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2859 Statewide Burden and Trends of Acute Myeloid Leukemia Attributable to Smoking in the United States of America from 1990-2019: A Benchmarking and Comparative Analysis

Program: Oral and Poster Abstracts
Session: 613. Acute Myeloid Leukemias: Clinical and Epidemiological: Poster II
Hematology Disease Topics & Pathways:
adult, AML, Acute Myeloid Malignancies, elderly, Diseases, Myeloid Malignancies, Human, Study Population
Sunday, December 10, 2023, 6:00 PM-8:00 PM

Dhruvkumar Gadhiya, MBBS, MD1, Hiren Chhayani2*, Cleris Christian3*, fredy Reynaldo pavon Enamorado4*, Mohammed Dheyaa Marsool Marsool5*, Tirath Patel6* and Hardik Dineshbhai Desai, MBBS7*

1Internal Medicine, St.Luke's University Health- Anderson Campus, Easton, PA
2G.M.E.R.S. Medical College, Gandhinagar, Gujarat, India., Gandhinagar, India
3BJ Medical College, Ahmedabad, India
4Universidad Catolica de Honduras, Tegucigalpa, Honduras
5University of Baghdad, Kindy College of Medicine,, Baghdad, Iraq
6American University of Antigua, Saint John, Antigua and Barbuda, Antigua, Antigua and Barbuda
7Gujarat Adani Institute of Medical Sciences, Affiliated to K.S.K.V University, Bhuj, India, Bhuj, India


Smoking has long been associated with an increased risk of various cancers, and it
plays a significant role in deaths related to Acute Myeloid Leukemia (AML), accounting
for 1.69% of all cancer-related deaths in the United States of America (USA).
Additionally, among all other risk factors contributing to AML development, smoking is
responsible for a staggering 77.2% of AML-related deaths. However, there is a large
statewide variation within the USA concerning AML burden. Comparable and
consistent state-level measures of total AML burden have not been produced


Using the Global Burden of Disease methodology “AML attributable to smoking”,
mortality, and disability-adjusted life years (DALYs) were analyzed by age group, sex,
and year from 1990-2019 for all residents in the USA using standardized approaches for
data processing and statistical modeling. Results were produced in total number and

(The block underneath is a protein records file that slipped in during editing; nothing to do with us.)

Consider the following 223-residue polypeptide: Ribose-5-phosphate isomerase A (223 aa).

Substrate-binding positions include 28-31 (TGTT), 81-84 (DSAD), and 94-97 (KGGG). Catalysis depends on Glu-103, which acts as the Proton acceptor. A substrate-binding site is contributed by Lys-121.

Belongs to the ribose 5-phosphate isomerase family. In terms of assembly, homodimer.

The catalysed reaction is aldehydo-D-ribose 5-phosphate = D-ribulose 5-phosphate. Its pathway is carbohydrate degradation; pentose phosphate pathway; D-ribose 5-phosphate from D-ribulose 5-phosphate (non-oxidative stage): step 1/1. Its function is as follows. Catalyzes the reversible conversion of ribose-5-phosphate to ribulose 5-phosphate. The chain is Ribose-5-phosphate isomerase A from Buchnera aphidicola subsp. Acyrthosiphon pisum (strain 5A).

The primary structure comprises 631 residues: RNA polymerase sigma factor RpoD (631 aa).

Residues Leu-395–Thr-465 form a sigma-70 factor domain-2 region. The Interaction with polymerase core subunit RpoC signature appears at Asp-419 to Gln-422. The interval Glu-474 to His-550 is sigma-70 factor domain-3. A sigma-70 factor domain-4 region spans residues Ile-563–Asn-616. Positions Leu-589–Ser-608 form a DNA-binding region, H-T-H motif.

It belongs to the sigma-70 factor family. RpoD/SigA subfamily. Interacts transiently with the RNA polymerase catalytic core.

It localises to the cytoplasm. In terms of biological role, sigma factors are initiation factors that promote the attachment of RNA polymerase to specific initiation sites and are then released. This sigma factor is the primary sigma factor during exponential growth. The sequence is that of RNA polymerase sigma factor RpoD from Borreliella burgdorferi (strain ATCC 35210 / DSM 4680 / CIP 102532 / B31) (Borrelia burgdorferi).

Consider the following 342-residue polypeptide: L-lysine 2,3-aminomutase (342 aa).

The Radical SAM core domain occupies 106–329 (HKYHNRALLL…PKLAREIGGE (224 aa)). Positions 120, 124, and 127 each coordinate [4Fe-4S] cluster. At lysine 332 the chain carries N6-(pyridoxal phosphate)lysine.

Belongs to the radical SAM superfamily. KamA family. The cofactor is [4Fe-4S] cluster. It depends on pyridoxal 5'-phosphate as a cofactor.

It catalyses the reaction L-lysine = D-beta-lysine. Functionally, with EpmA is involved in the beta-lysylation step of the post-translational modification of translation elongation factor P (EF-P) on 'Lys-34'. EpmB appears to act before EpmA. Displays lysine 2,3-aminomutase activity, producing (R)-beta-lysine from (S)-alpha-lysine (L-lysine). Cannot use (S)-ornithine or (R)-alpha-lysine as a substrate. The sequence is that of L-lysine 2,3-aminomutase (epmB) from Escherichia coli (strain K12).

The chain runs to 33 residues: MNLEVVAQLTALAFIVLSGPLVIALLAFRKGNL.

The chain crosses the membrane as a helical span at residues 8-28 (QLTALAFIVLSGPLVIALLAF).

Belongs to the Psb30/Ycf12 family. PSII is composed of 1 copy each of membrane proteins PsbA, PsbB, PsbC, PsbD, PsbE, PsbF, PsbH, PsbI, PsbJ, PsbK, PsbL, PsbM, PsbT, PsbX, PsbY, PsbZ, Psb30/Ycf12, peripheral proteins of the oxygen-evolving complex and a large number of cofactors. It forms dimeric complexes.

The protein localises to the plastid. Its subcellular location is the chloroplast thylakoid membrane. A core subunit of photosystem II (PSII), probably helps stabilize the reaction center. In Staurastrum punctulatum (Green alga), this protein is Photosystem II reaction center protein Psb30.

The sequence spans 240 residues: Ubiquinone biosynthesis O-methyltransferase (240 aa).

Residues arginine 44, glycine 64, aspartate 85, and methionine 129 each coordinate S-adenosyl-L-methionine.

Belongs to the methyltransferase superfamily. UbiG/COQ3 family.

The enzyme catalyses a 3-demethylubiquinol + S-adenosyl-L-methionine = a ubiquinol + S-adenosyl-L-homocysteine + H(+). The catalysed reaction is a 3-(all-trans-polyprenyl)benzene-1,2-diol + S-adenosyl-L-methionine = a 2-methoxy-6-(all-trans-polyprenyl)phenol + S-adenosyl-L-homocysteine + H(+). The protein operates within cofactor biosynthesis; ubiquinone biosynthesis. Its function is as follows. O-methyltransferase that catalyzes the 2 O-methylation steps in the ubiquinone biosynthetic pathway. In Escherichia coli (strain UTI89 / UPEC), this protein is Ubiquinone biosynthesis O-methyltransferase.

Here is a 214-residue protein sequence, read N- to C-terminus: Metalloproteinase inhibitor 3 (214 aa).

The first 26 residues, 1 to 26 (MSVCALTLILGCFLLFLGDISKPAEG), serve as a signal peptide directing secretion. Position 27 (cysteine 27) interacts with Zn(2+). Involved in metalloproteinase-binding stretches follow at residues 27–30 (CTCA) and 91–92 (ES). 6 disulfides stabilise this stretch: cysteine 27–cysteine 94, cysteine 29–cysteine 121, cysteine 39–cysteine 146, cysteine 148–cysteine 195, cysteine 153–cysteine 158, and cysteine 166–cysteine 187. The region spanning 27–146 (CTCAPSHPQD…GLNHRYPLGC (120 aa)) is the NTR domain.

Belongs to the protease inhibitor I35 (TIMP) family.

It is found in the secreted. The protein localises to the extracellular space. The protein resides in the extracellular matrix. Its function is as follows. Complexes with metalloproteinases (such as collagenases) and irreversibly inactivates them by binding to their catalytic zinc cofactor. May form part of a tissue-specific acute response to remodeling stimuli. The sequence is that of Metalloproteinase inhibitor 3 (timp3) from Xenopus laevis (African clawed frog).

age-standardized rate. The findings were reported both in absolute numbers and age-
standardized rates.


The total number of deaths attributed to AML due to smoking showed an increase from
2,230 (95% uncertainty interval (UI): 1,159-3,275) in 1990 to 3,918 (95% UI: 1,833-
6,003) in 2019. Similarly, the DALYs (Disability-Adjusted Life Years) associated with
AML increased from 52,843 (95% UI: 30,918-75,041) in 1990 to 81,356 (95% UI:
43,328-121,964) in 2019. However, the age-standardized mortality rate (ASMR)
remained relatively stable, with no major difference observed (0.7 deaths per 100,000,
95% UI: 0.38-1.02) in 1990 compared to 0.7 (95% UI: 0.35-1.05) in 2019. In contrast,
the age-standardized DALYs rate (ASDALR) decreased from 17.51 to 15.3 per 100,000
from 1990 to 2019. Regarding the highest annual percentage of change (APC) in total
number of deaths due to AML, Nevada observed the greatest increase at 275%,
followed by Alaska at 236% and Arizona at 179% from 1990 to 2019. In contrast, the
District of Columbia was the only state that showed a decrease in APC for total deaths,
with a decline of 6%. Analyzing ASMR, Indiana, and West Virginia observed the highest
APC at 28% each, followed by Kentucky at 23%. Conversely, California experienced the
highest decrease in ASMR APC, showing a decline of 30% from 1990 to 2019.
Regarding age groups, the 95+ age group observed the highest APC increase in ASMR
and ASDALR at 363% and 356%, respectively, followed by the 90-94 age group, which
had an ASMR APC increase of 307% and ASDALR APC increase of 305%. Moreover, males exhibited a higher APC increase in the total number of deaths compared to
females, with percentages of 85% and 62%, respectively, from 1990 to 2019.


Large disparities in the total burden of AML attributable to smoking persist between US
states despite marked improvements in management. Our findings show that
a substantial proportion of AML cases in the United States are attributed to smoking, making
it a modifiable risk factor for this aggressive hematologic malignancy. Healthcare
professionals and policymakers should utilize this evidence to reinforce anti-smoking
initiatives and raise public awareness about the link between smoking and AML.

Disclosures: No relevant conflicts of interest to declare.

*signifies non-member of ASH